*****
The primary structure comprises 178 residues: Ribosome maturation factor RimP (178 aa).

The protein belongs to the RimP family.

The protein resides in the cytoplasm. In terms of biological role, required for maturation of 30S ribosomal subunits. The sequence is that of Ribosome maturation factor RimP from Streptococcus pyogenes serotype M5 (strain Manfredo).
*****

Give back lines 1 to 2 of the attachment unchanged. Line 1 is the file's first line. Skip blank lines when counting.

The primary structure comprises 178 residues: Ribosome maturation factor RimP (178 aa).

The protein belongs to the RimP family.